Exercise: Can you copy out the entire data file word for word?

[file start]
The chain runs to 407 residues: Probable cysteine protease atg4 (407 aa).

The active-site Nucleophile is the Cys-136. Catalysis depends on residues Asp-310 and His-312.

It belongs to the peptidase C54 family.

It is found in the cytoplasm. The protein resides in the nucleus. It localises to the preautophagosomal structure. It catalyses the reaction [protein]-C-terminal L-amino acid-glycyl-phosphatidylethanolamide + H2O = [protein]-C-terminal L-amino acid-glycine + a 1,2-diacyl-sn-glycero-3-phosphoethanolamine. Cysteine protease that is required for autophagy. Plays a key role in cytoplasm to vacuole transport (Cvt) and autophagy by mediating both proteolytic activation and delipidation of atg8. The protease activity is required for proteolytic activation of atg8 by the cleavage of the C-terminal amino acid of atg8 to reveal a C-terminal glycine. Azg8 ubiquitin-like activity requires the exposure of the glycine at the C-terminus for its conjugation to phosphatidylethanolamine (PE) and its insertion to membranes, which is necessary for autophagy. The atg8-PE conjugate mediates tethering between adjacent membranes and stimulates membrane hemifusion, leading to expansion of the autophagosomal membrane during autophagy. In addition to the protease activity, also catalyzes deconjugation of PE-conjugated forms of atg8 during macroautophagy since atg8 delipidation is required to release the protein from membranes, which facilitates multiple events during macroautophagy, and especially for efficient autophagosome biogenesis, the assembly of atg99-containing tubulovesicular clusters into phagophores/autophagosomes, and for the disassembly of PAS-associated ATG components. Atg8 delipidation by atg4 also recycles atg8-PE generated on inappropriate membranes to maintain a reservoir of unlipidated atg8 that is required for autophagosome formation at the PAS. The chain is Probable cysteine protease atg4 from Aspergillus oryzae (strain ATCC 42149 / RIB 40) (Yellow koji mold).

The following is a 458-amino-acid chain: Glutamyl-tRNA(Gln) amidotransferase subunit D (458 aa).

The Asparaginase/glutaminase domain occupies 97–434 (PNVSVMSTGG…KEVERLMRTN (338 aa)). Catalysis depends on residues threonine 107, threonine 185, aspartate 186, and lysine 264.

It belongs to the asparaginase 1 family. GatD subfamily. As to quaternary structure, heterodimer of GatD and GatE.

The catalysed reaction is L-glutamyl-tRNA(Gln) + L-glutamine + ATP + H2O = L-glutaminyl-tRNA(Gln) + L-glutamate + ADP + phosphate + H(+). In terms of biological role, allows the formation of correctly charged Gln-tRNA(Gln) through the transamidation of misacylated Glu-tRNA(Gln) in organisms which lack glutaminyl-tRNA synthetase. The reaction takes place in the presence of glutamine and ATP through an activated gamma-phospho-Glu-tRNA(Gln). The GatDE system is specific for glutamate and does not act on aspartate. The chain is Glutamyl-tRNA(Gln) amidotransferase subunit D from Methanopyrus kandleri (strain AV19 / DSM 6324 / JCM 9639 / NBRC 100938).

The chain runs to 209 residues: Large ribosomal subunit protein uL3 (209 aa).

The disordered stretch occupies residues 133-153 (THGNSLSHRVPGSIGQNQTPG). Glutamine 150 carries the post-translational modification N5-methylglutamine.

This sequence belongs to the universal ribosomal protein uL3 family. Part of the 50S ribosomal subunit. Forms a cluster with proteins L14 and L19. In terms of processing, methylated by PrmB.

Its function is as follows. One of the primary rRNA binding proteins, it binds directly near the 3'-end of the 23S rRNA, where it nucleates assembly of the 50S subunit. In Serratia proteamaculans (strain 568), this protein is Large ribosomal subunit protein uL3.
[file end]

The chain runs to 407 residues: Probable cysteine protease atg4 (407 aa).

The active-site Nucleophile is the Cys-136. Catalysis depends on residues Asp-310 and His-312.

It belongs to the peptidase C54 family.

It is found in the cytoplasm. The protein resides in the nucleus. It localises to the preautophagosomal structure. It catalyses the reaction [protein]-C-terminal L-amino acid-glycyl-phosphatidylethanolamide + H2O = [protein]-C-terminal L-amino acid-glycine + a 1,2-diacyl-sn-glycero-3-phosphoethanolamine. Cysteine protease that is required for autophagy. Plays a key role in cytoplasm to vacuole transport (Cvt) and autophagy by mediating both proteolytic activation and delipidation of atg8. The protease activity is required for proteolytic activation of atg8 by the cleavage of the C-terminal amino acid of atg8 to reveal a C-terminal glycine. Azg8 ubiquitin-like activity requires the exposure of the glycine at the C-terminus for its conjugation to phosphatidylethanolamine (PE) and its insertion to membranes, which is necessary for autophagy. The atg8-PE conjugate mediates tethering between adjacent membranes and stimulates membrane hemifusion, leading to expansion of the autophagosomal membrane during autophagy. In addition to the protease activity, also catalyzes deconjugation of PE-conjugated forms of atg8 during macroautophagy since atg8 delipidation is required to release the protein from membranes, which facilitates multiple events during macroautophagy, and especially for efficient autophagosome biogenesis, the assembly of atg99-containing tubulovesicular clusters into phagophores/autophagosomes, and for the disassembly of PAS-associated ATG components. Atg8 delipidation by atg4 also recycles atg8-PE generated on inappropriate membranes to maintain a reservoir of unlipidated atg8 that is required for autophagosome formation at the PAS. The chain is Probable cysteine protease atg4 from Aspergillus oryzae (strain ATCC 42149 / RIB 40) (Yellow koji mold).

The following is a 458-amino-acid chain: Glutamyl-tRNA(Gln) amidotransferase subunit D (458 aa).

The Asparaginase/glutaminase domain occupies 97–434 (PNVSVMSTGG…KEVERLMRTN (338 aa)). Catalysis depends on residues threonine 107, threonine 185, aspartate 186, and lysine 264.

It belongs to the asparaginase 1 family. GatD subfamily. As to quaternary structure, heterodimer of GatD and GatE.

The catalysed reaction is L-glutamyl-tRNA(Gln) + L-glutamine + ATP + H2O = L-glutaminyl-tRNA(Gln) + L-glutamate + ADP + phosphate + H(+). In terms of biological role, allows the formation of correctly charged Gln-tRNA(Gln) through the transamidation of misacylated Glu-tRNA(Gln) in organisms which lack glutaminyl-tRNA synthetase. The reaction takes place in the presence of glutamine and ATP through an activated gamma-phospho-Glu-tRNA(Gln). The GatDE system is specific for glutamate and does not act on aspartate. The chain is Glutamyl-tRNA(Gln) amidotransferase subunit D from Methanopyrus kandleri (strain AV19 / DSM 6324 / JCM 9639 / NBRC 100938).

The chain runs to 209 residues: Large ribosomal subunit protein uL3 (209 aa).

The disordered stretch occupies residues 133-153 (THGNSLSHRVPGSIGQNQTPG). Glutamine 150 carries the post-translational modification N5-methylglutamine.

This sequence belongs to the universal ribosomal protein uL3 family. Part of the 50S ribosomal subunit. Forms a cluster with proteins L14 and L19. In terms of processing, methylated by PrmB.

Its function is as follows. One of the primary rRNA binding proteins, it binds directly near the 3'-end of the 23S rRNA, where it nucleates assembly of the 50S subunit. In Serratia proteamaculans (strain 568), this protein is Large ribosomal subunit protein uL3.